Former Food and Drug Administration Commissioner Scott Gottlieb said that the six-foot social distancing mandate that was employed across much of the United States and the world to deal with the CCP virus pandemic “wasn’t based on clear science.”
“This six-foot distancing requirement has probably been the single costliest mitigation tactic that we’ve employed in response to COVID … and it really wasn’t based on clear science. … We should have re-adjudicated this much earlier,” he said in an interview with CNBC.
There were no scientific studies on the optimal conditions for COVID-19 social distancing at the early stages of the pandemic.
Texas Roadhouse CEO ‘Took His Own Life’ After COVID-19-Related Symptoms: Family
Taylor’s family and the restaurant chain told The Hill and other news outlets that he “took his own life this week” after “a battle with post-COVID related symptoms, including severe tinnitus,” referring to COVID-19, the disease caused by the CCP virus.
Tokyo Olympics Organizers Bar Overseas Spectators
At last, it’s official after countless unsourced news reports and speculation: spectators from abroad will be barred from the postponed Tokyo Olympics when they open in four months.
The decision was announced March 20 after an online meeting of the International Olympic Committee, the Japanese government, the Tokyo government, the International Paralympic Committee, and local organizers.
Romania Sets Record for Virus Patients in ICUs
Romania on Sunday recorded its highest number of CCP (Chinese Communist Party) virus patients in intensive care units since the pandemic began.
The increasing pressure on ICU wards—where 1,334 people are currently receiving care—comes amid a surge of virus cases in the country. Over the past week, Romania has been recording its highest number of infections in three months—on some days more than 6,000 new daily cases.
Infections Continue to Climb in Turkey
Turkey’s weekly regional CCP virus figures keep increasing.
Health ministry statistics released late Saturday showed the rate of infection is more than 251 cases per 100,000 in Istanbul, the country’s largest city—up 41 percent since last week. That means about 40,000 new infections in Istanbul alone, which has quadrupled from numbers first released six weeks ago.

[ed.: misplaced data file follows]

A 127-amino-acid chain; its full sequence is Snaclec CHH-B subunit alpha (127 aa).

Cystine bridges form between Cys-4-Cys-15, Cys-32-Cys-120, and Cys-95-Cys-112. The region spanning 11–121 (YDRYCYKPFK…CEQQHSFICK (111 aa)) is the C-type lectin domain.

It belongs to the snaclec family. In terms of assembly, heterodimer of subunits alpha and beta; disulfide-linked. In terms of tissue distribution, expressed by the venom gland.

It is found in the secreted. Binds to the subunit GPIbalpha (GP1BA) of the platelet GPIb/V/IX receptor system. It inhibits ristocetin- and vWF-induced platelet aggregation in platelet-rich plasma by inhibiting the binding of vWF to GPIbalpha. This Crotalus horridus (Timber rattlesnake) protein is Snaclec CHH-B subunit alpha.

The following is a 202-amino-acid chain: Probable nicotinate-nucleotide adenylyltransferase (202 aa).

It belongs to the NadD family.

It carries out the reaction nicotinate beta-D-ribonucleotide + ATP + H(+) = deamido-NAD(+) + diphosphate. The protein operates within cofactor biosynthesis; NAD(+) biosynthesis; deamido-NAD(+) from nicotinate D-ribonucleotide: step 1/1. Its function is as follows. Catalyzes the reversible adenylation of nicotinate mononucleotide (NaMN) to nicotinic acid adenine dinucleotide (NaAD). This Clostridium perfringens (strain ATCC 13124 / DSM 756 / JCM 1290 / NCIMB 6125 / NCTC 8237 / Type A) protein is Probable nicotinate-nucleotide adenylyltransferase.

Republic of Congo Polls Open; Candidate Sick With Virus
Republic of Congo pressed ahead Sunday with an election in which President Denis Sassou N’Guesso is widely expected to extend his 36 years in power, while the leading opposition candidate was flown to France after suffering virus complications.
The watchdog group NetBlocks reported an internet blackout that began in the Central African country around midnight on election day.
France Pushes Vaccines as Leaders Debate Jabs for All
French health workers soldiered on with the country’s CCP virus vaccination drive on Sunday on the second day of a new lockdown in parts of France and amid differing views among leaders over whether inoculations should be open to everyone.
France resumed use of the AstraZeneca vaccine on Friday, a day after the European Union’s drug watchdog said it was convinced that the shot’s benefits outweighed any risks. More than a dozen nations including France had suspended its use following an investigation into reports of blood disorders.
Israeli Court Upholds School’s Barring of Teacher Who Refused Vaccine
An Israeli court on Sunday upheld a school’s decision to bar a teaching assistant who had refused to show proof she had been vaccinated or tested for the CCP virus.
The teaching assistant, Sigal Avishai, had argued that the school’s policy was an unlawful breach of her medical privacy and that she was being “pressured to get vaccinated against her beliefs,” the court said.
2 in Denmark Suffer Brain Hemorrhage After Vaccines, 1 Dies
Denmark said on Saturday that one person had died and another fell seriously ill with blood clots and cerebral hemorrhage after receiving the AstraZeneca vaccination.
The two, both hospital staff members, had both received the AstraZeneca vaccine less than 14 days before getting ill, the authority that runs public hospitals in Copenhagen said.
Jack Phillips, The Associated Press and Reuters contributed to this report